Revamping Arbitration: Pennsylvania Adopts the Revised Uniform Arbitration Act

by | Aug 18, 2018 | Articles, Insights, Insurance Law

Pennsylvania first adopted the Uniform Arbitration Act (“UAA”) in 1927.  Half a century later, in 1980, it was replaced with a modified version of the model Uniform Arbitration Act of 1955, to create the current UAA.  The purpose of the UAA was to “promote the resolution of disputes in a nonjudicial forum while still providing for the court’s role in compelling or staying arbitration proceedings when requested.”  Toll Naval Assocs. v. Chun-Fang Hsu, 85 A.3d 521, 526 (Pa. Super. 2014).  Until now, despite the increased use of arbitration and calls for adopting a more updated and modernized Act, Pennsylvania’s UAA has undergone no changes.

On June 28, 2018, Governor Wolf signed into law House Bill 1644 as Act 55 of 2018, making Pennsylvania one of many states that has now adopted the Revised Uniform Arbitration Act (“RUAA”).  It will become effective on July 1, 2019.  The RUAA revamps and strengthens arbitration practice by providing greater guidance and assistance to parties engaging in arbitration.  Here are five key changes under Pennsylvania’s RUAA:

  1. Disclosure by Arbitrator: To strengthen fairness in arbitration proceedings, the RUAA requires an arbitrator to disclose known financial or personal interests including any existing or past relationships with any party, their counsel or representatives, a witness, or another arbitrator. This obligation is ongoing and, if not disclosed, may be used to establish “evident partiality,” which is grounds for vacating an arbitration award.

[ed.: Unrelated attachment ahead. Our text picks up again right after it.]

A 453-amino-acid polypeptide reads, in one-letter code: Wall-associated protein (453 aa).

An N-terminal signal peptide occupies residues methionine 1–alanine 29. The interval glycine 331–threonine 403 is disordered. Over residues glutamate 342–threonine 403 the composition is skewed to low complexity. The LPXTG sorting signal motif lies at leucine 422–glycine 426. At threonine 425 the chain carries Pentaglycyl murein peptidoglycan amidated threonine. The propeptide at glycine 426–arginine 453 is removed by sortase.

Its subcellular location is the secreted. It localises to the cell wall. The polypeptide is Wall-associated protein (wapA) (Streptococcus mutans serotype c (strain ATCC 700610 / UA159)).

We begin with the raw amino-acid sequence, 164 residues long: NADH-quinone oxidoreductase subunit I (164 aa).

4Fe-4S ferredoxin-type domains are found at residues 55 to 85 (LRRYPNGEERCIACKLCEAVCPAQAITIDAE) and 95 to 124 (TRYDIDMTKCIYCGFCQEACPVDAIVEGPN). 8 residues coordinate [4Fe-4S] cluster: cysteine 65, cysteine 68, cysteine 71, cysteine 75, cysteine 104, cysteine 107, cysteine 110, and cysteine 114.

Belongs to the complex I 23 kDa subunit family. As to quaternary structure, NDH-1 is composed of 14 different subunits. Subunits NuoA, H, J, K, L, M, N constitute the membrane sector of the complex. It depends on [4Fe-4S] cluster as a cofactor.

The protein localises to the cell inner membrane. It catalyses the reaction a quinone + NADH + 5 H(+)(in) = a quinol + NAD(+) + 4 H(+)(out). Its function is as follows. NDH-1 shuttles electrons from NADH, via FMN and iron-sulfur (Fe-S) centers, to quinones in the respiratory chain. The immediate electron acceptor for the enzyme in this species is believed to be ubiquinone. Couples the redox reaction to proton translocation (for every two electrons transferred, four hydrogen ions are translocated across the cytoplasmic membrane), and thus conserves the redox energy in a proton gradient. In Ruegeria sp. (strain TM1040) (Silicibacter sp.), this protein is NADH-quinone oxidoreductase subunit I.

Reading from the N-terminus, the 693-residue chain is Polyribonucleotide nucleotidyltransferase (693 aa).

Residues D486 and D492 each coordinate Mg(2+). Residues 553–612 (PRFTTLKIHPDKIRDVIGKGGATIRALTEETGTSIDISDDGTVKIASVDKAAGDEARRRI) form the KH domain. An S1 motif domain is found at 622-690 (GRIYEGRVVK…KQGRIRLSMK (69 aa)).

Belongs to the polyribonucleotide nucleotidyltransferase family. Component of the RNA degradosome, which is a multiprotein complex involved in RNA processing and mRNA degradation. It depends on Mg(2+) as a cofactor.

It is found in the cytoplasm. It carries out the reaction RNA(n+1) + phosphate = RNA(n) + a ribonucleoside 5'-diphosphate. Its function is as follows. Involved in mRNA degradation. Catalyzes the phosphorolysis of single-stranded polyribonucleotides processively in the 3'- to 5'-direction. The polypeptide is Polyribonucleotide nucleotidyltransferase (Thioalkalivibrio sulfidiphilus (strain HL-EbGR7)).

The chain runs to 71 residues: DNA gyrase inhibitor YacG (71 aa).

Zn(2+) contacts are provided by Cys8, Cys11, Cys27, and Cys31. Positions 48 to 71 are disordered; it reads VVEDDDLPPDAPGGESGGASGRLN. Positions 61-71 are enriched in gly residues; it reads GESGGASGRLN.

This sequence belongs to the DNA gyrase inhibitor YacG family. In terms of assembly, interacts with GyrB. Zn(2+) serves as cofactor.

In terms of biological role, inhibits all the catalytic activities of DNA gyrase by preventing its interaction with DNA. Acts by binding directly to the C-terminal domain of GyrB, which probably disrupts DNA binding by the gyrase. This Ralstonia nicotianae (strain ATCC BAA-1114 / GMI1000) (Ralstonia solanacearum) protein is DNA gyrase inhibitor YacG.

2. Discovery: Some key clarifications on the role of the arbitrator during the discovery process include (1) the arbitrator can permit discovery, including discovery from non-parties; (2) the arbitrator decides conditions under which a deposition is taken; (3) the arbitrator can issue protective orders; and (4) the arbitrator can take action against a party noncompliant with a discovery order to the same extent a court can.
  3. Punitive Damages: The power of an arbitrator to award punitive damages is now explicitly recognized in the RUAA, subject to two threshold requirements.  The arbitrator must specify (1) the basis in fact justifying the award and (2) the basis in law authorizing the award.
  4. Waiver: Unlike the UAA, the RUAA identifies provisions which are subject to waiver by the parties which enables them to craft an agreement suited to meet their needs. There are, however, several core provisions of the RUAA which may not be waived by the parties.
  5. Retroactivity: Pennsylvania’s RUAA takes effect on July 1, 2019 and applies to all arbitration agreements made on or after this date. There is, however, a provision that allows the parties to agree, in writing, that the RUAA governs arbitration agreements made before July 1, 2019.

Pennsylvania’s RUAA is a significant overhaul to arbitration practice in the Commonwealth and will impact many fields.  For more information or any questions about this important topic please feel free to contact us.

August 2018
Saxton & Stump Insurance Law Team

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